Monthly:July 2020

11 Weeks of Android: Android Developer Tools

Posted by Jamal Eason, Product Manager, Android

11 Weeks of Android, Week 7 with badge

This blog post is part of a weekly series for #11WeeksOfAndroid. For each of the #11WeeksOfAndroid, we’re diving into a key area so you don’t miss anything. This week, we spotlighted Android Developer Tools; here’s a look at what you should know.

The big news

During the 11 weeks of Android, we launched a range of developer tool updates in Android Studio. As of today, you can find version 4.0 of Android Studio on the stable release channel, version 4.1 on the beta channel, and the very latest features of version 4.2 on the canary channel. The focus across each of these versions is a balance of app productivity and delivery of a high quality product that you can rely on for app development. For each day of this past week we highlighted improvements and tips in the key points of your development flow from app design, coding, deployment, build, app testing with the emulator, to app performance profiling. This blog highlights the content that we released during the Android Developer Tools week of 11 Weeks of Android.

What to watch and read

To see an overview of what is new in Android Developer Tools across the recent releases of Android Studio, check out this video from the #Android11 Beta launch which includes an exciting and in-depth demo.

What’s New in Android Development Tools


At the beginning of the week we had a day of content focused on app design tools for developers. To start, watch this overview video of the latest updates in design tools:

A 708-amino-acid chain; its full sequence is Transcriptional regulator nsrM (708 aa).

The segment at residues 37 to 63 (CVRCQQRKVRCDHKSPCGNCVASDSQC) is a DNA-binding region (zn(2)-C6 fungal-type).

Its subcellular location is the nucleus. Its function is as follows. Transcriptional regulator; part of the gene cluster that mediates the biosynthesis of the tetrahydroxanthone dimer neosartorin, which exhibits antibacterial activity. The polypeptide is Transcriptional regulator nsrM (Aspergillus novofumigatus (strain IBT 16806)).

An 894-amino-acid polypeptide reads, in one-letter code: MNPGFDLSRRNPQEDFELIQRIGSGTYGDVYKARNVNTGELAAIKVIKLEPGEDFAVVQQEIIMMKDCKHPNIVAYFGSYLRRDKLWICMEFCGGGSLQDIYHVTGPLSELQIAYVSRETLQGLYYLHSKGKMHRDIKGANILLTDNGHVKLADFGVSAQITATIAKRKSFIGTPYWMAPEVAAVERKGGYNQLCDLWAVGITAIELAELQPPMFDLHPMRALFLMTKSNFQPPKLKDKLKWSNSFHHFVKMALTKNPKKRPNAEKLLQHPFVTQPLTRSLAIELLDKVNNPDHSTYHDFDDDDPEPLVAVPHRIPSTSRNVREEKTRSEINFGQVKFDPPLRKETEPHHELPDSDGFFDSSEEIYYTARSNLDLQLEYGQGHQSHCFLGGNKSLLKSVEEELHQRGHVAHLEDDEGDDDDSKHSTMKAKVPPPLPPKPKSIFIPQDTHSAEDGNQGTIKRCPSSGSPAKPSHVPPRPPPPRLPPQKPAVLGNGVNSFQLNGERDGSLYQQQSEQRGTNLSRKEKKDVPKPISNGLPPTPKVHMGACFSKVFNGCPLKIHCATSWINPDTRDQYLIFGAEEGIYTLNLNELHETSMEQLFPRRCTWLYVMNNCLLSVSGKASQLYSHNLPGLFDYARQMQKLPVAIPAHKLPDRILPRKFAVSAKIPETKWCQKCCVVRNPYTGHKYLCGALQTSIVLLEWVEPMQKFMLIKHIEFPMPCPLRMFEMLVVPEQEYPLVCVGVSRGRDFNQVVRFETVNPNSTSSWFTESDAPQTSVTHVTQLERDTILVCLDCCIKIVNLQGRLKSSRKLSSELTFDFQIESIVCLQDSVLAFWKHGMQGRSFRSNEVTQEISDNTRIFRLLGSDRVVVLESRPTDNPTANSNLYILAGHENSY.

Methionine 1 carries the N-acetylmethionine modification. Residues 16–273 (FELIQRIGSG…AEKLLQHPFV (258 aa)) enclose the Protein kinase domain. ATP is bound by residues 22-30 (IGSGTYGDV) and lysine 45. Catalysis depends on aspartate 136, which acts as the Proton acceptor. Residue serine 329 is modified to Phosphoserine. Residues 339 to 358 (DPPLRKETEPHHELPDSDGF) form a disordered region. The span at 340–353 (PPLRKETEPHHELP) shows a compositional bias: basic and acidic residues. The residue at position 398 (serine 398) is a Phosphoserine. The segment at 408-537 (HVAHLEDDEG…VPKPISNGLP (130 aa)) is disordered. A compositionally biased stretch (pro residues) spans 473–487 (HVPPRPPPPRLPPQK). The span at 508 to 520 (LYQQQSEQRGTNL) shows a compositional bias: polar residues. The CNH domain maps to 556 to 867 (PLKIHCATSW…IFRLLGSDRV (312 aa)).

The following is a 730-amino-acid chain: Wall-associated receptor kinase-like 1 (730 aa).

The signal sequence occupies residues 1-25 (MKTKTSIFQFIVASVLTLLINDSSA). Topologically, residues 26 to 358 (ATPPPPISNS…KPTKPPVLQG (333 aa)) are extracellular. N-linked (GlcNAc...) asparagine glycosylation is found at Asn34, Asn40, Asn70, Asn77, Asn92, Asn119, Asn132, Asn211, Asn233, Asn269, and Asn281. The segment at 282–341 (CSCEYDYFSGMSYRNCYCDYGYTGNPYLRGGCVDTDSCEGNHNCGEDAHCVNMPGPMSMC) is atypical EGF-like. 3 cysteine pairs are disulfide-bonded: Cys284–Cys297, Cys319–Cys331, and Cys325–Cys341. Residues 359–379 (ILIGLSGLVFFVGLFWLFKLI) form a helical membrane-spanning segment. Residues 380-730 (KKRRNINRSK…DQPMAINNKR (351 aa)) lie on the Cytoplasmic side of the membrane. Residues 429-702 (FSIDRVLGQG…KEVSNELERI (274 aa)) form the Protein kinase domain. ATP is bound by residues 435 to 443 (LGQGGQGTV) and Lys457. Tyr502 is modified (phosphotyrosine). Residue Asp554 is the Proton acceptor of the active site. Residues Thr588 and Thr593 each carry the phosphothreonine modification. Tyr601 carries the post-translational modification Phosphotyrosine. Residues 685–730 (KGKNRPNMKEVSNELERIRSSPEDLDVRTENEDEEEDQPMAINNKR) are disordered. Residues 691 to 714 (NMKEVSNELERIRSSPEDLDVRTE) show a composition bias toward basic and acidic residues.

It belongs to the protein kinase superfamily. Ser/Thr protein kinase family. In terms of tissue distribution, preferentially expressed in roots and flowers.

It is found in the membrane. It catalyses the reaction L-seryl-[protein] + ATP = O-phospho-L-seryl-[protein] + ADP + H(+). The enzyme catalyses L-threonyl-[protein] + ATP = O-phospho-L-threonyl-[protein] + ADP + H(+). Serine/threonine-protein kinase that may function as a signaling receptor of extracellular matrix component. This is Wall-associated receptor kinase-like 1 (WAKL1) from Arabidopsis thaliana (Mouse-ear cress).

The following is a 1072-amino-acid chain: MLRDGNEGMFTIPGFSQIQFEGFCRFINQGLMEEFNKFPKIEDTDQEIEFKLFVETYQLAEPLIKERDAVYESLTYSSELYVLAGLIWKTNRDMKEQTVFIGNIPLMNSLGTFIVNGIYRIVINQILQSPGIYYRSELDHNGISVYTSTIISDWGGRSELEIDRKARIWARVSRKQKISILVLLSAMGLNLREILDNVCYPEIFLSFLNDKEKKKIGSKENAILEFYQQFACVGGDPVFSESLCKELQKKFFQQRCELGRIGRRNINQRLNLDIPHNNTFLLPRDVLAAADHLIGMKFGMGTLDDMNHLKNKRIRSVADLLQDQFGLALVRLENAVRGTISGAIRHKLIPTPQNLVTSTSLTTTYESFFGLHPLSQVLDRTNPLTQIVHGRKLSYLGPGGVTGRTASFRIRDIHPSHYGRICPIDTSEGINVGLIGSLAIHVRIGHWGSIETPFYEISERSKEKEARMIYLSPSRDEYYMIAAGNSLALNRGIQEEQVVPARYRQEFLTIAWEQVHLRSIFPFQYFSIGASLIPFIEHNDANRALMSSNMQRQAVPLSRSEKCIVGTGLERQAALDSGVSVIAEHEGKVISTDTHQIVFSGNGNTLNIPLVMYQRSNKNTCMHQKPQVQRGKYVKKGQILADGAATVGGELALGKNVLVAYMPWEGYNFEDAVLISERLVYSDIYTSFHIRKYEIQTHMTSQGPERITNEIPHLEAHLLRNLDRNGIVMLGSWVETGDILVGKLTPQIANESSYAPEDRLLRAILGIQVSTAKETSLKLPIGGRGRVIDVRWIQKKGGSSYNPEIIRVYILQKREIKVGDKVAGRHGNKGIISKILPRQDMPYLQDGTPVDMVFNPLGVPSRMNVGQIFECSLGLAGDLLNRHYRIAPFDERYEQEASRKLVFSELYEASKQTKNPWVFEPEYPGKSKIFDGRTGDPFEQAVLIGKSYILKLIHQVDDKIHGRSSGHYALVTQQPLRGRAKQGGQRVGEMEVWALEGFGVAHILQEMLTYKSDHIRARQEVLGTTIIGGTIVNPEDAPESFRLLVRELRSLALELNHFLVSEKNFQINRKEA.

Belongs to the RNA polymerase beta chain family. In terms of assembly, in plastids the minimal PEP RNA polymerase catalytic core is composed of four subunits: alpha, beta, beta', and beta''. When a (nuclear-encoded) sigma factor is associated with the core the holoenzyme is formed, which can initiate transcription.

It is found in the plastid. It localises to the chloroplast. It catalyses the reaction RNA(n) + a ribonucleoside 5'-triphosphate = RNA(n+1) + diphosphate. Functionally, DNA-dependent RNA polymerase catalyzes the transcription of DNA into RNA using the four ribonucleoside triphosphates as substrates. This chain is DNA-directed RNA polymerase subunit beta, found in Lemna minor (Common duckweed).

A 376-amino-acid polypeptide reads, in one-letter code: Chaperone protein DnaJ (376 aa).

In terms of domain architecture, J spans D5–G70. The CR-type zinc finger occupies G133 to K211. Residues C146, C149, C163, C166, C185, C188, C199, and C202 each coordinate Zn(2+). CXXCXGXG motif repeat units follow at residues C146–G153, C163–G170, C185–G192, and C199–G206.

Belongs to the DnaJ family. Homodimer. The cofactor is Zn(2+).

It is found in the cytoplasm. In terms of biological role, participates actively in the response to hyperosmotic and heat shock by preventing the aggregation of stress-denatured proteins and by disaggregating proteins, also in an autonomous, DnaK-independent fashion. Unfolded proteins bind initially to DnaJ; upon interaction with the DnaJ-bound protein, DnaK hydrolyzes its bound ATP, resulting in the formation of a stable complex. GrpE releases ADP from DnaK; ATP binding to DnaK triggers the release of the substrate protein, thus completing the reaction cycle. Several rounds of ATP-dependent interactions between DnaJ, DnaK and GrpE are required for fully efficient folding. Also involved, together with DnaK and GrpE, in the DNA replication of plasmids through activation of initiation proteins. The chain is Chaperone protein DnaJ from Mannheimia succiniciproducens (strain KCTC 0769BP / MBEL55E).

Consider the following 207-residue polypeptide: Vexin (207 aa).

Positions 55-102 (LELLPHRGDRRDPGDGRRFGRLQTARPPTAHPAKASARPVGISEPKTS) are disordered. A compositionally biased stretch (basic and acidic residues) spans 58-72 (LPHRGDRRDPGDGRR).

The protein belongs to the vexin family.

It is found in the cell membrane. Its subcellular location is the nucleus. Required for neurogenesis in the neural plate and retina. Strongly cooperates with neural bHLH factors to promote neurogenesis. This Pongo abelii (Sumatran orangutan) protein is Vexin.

What’s new in Design Tools

We also posted two in-depth blog posts for the design tools day:

  • Introducing the Motion Editor – provides a quick tour of the new Motion Editor and how to use the latest features to create animations for your app.

To debug your layouts, watch our video on the updates to the layout inspector:

Debugging UI issues with Layout Inspector

And lastly for design tools, we released a video about the latest developments for Jetpack Compose Design tools:

What’s new in Compose Design Tools

Coding & Deployment

During the week, we posted tips and tricks to improve your coding experience and app deployment flow in Android Studio. Check out the following social media channels to review the latest postings:

  • @androidstudio – the Twitter channel for the official IDE for Android app development.

A next-gen code-shrinker needs smart editor features for your code shrinker rules. Studio 4.0 brings you syntax highlighting, code completion, and error checking when writing rules for R8!

— Android Studio (@androidstudio) July 28, 2020

  • @androiddev – delivers news and announcements for developers from the Android team at Google